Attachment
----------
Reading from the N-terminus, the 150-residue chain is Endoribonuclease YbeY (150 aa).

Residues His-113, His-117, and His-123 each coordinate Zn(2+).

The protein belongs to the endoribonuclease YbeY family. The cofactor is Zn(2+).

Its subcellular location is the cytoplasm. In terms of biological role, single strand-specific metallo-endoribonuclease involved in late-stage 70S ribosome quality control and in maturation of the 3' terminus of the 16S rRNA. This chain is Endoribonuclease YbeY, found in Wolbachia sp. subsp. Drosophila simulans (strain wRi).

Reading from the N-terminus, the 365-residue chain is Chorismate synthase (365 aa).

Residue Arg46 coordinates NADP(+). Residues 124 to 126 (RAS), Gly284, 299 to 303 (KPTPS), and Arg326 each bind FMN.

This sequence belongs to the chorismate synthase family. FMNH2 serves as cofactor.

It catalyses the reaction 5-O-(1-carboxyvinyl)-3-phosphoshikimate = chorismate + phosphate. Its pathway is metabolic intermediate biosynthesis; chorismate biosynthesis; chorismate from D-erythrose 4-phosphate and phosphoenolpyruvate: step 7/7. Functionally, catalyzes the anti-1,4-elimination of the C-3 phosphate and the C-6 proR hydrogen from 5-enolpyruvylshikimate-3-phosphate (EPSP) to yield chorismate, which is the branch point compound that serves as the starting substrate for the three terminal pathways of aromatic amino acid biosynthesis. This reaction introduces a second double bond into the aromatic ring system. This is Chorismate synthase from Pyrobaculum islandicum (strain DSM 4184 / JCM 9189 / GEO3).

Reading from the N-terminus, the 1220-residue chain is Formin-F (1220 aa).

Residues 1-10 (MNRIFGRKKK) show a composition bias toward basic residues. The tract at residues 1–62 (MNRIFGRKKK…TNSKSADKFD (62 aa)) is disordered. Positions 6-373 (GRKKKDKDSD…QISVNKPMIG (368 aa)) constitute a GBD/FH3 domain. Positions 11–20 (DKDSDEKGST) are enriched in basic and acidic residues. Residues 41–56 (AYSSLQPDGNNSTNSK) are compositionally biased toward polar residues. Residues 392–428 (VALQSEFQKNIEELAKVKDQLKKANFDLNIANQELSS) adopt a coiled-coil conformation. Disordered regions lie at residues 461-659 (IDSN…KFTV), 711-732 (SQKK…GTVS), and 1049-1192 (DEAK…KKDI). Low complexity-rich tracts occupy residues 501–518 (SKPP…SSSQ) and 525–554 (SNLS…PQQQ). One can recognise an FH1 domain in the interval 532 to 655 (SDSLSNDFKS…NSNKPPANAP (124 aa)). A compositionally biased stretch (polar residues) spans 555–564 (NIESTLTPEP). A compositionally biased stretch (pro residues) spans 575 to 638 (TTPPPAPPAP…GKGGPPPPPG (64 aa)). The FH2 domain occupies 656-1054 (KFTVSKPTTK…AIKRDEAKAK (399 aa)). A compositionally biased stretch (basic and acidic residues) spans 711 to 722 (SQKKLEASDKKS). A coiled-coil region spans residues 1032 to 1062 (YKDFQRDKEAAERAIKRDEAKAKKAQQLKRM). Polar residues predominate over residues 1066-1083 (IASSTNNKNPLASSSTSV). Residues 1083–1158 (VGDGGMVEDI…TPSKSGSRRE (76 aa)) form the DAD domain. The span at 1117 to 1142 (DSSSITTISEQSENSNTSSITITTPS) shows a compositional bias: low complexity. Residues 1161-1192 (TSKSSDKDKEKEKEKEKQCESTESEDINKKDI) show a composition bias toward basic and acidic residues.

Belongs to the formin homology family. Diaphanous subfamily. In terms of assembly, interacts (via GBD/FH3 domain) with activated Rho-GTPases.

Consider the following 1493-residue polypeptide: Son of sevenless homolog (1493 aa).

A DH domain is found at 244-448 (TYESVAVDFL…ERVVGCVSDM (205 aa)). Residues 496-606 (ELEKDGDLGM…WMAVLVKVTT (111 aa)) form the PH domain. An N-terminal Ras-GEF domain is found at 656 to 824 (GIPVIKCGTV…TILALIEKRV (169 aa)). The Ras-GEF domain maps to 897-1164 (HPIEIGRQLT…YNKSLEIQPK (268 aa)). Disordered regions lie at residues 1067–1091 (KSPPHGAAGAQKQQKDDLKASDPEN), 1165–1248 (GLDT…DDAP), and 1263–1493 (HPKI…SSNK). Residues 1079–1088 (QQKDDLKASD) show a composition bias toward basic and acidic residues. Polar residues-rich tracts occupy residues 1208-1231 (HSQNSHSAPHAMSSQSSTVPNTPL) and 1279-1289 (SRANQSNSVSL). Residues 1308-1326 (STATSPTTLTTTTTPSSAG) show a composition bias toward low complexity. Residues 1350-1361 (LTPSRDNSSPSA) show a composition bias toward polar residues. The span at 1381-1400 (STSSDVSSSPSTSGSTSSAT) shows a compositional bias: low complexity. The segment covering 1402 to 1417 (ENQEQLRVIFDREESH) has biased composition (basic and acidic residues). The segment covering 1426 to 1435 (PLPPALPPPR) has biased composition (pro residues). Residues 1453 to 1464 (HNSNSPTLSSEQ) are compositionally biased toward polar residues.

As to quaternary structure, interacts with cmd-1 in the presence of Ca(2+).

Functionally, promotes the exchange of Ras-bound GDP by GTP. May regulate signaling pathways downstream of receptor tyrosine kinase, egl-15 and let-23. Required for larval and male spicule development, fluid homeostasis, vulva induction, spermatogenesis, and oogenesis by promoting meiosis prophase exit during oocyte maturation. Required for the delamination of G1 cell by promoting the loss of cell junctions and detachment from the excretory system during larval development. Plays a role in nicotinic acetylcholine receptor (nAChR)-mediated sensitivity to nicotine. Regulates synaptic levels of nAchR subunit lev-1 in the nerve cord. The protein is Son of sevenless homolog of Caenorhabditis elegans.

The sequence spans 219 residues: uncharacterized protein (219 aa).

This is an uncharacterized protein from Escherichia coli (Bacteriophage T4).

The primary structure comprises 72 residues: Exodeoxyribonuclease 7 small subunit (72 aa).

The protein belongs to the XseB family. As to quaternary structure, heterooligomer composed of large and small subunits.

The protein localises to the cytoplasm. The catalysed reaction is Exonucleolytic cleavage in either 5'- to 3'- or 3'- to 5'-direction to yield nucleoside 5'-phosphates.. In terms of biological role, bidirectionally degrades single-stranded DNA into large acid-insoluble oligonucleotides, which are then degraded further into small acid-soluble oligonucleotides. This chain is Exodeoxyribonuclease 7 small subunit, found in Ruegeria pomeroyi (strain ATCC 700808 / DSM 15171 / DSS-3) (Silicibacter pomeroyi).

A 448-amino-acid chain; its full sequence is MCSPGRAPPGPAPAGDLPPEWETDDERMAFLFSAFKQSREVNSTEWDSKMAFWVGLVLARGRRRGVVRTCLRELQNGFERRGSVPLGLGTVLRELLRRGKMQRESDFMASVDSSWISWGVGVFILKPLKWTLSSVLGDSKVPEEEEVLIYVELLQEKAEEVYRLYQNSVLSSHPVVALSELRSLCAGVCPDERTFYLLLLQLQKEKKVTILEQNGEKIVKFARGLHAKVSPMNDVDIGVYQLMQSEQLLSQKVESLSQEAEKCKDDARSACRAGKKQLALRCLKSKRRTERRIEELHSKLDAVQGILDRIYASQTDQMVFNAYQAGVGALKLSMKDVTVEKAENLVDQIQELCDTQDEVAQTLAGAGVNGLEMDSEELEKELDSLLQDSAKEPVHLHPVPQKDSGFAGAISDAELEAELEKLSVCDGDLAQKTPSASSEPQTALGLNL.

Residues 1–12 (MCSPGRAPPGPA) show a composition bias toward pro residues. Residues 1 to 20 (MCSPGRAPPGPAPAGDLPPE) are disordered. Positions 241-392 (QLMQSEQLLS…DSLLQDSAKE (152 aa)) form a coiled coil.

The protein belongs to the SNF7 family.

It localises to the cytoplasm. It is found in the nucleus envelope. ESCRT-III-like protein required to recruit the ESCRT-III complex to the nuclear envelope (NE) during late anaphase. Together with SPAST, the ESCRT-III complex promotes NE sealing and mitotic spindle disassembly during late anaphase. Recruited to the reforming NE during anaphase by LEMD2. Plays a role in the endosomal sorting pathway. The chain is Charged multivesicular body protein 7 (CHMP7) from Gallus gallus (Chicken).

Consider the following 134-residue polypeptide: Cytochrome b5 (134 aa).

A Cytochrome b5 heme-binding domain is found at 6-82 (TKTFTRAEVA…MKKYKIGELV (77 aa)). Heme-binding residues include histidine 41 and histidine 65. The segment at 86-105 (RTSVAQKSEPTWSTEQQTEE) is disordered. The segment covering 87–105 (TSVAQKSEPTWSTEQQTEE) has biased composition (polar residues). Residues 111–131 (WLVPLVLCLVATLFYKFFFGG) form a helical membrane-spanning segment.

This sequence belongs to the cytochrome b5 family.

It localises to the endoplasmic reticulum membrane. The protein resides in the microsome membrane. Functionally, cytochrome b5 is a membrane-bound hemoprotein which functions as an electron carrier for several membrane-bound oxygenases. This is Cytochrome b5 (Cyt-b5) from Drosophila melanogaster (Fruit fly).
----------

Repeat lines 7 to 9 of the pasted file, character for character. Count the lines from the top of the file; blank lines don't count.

This sequence belongs to the chorismate synthase family. FMNH2 serves as cofactor.

It catalyses the reaction 5-O-(1-carboxyvinyl)-3-phosphoshikimate = chorismate + phosphate. Its pathway is metabolic intermediate biosynthesis; chorismate biosynthesis; chorismate from D-erythrose 4-phosphate and phosphoenolpyruvate: step 7/7. Functionally, catalyzes the anti-1,4-elimination of the C-3 phosphate and the C-6 proR hydrogen from 5-enolpyruvylshikimate-3-phosphate (EPSP) to yield chorismate, which is the branch point compound that serves as the starting substrate for the three terminal pathways of aromatic amino acid biosynthesis. This reaction introduces a second double bond into the aromatic ring system. This is Chorismate synthase from Pyrobaculum islandicum (strain DSM 4184 / JCM 9189 / GEO3).

Reading from the N-terminus, the 1220-residue chain is Formin-F (1220 aa).